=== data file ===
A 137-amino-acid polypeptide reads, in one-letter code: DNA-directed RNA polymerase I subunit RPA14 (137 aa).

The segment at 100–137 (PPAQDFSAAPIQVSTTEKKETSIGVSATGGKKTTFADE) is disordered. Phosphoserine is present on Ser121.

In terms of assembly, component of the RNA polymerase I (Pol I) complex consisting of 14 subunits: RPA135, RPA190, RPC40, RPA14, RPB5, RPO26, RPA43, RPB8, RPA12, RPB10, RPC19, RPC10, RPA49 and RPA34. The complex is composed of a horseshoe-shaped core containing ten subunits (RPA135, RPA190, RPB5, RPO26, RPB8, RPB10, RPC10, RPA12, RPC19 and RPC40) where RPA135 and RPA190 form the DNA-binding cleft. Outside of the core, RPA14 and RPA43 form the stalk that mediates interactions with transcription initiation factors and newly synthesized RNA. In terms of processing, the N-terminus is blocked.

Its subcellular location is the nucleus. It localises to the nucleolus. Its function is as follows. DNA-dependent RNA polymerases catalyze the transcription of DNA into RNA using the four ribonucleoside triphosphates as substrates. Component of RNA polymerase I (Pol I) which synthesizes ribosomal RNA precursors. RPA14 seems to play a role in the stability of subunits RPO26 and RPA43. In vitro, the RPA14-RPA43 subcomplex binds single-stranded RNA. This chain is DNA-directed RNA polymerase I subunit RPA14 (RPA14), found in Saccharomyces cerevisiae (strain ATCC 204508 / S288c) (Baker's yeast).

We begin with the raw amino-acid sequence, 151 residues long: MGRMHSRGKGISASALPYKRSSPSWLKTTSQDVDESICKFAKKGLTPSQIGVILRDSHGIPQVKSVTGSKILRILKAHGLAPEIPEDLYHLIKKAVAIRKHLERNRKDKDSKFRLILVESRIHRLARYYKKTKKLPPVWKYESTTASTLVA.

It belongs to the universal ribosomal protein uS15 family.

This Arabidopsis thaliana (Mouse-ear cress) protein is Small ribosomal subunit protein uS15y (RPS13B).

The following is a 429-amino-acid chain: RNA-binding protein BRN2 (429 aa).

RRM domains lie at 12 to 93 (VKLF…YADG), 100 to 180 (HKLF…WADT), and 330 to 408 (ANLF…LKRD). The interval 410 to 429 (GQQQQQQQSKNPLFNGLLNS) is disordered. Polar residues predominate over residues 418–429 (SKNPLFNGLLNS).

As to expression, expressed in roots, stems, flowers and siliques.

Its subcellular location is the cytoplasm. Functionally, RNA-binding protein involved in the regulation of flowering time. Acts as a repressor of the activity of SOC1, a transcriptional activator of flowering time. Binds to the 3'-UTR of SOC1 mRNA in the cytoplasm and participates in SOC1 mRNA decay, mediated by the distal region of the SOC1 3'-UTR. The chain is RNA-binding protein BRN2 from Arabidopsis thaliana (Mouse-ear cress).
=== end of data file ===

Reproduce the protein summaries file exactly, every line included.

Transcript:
A 137-amino-acid polypeptide reads, in one-letter code: DNA-directed RNA polymerase I subunit RPA14 (137 aa).

The segment at 100–137 (PPAQDFSAAPIQVSTTEKKETSIGVSATGGKKTTFADE) is disordered. Phosphoserine is present on Ser121.

In terms of assembly, component of the RNA polymerase I (Pol I) complex consisting of 14 subunits: RPA135, RPA190, RPC40, RPA14, RPB5, RPO26, RPA43, RPB8, RPA12, RPB10, RPC19, RPC10, RPA49 and RPA34. The complex is composed of a horseshoe-shaped core containing ten subunits (RPA135, RPA190, RPB5, RPO26, RPB8, RPB10, RPC10, RPA12, RPC19 and RPC40) where RPA135 and RPA190 form the DNA-binding cleft. Outside of the core, RPA14 and RPA43 form the stalk that mediates interactions with transcription initiation factors and newly synthesized RNA. In terms of processing, the N-terminus is blocked.

Its subcellular location is the nucleus. It localises to the nucleolus. Its function is as follows. DNA-dependent RNA polymerases catalyze the transcription of DNA into RNA using the four ribonucleoside triphosphates as substrates. Component of RNA polymerase I (Pol I) which synthesizes ribosomal RNA precursors. RPA14 seems to play a role in the stability of subunits RPO26 and RPA43. In vitro, the RPA14-RPA43 subcomplex binds single-stranded RNA. This chain is DNA-directed RNA polymerase I subunit RPA14 (RPA14), found in Saccharomyces cerevisiae (strain ATCC 204508 / S288c) (Baker's yeast).

We begin with the raw amino-acid sequence, 151 residues long: MGRMHSRGKGISASALPYKRSSPSWLKTTSQDVDESICKFAKKGLTPSQIGVILRDSHGIPQVKSVTGSKILRILKAHGLAPEIPEDLYHLIKKAVAIRKHLERNRKDKDSKFRLILVESRIHRLARYYKKTKKLPPVWKYESTTASTLVA.

It belongs to the universal ribosomal protein uS15 family.

This Arabidopsis thaliana (Mouse-ear cress) protein is Small ribosomal subunit protein uS15y (RPS13B).

The following is a 429-amino-acid chain: RNA-binding protein BRN2 (429 aa).

RRM domains lie at 12 to 93 (VKLF…YADG), 100 to 180 (HKLF…WADT), and 330 to 408 (ANLF…LKRD). The interval 410 to 429 (GQQQQQQQSKNPLFNGLLNS) is disordered. Polar residues predominate over residues 418–429 (SKNPLFNGLLNS).

As to expression, expressed in roots, stems, flowers and siliques.

Its subcellular location is the cytoplasm. Functionally, RNA-binding protein involved in the regulation of flowering time. Acts as a repressor of the activity of SOC1, a transcriptional activator of flowering time. Binds to the 3'-UTR of SOC1 mRNA in the cytoplasm and participates in SOC1 mRNA decay, mediated by the distal region of the SOC1 3'-UTR. The chain is RNA-binding protein BRN2 from Arabidopsis thaliana (Mouse-ear cress).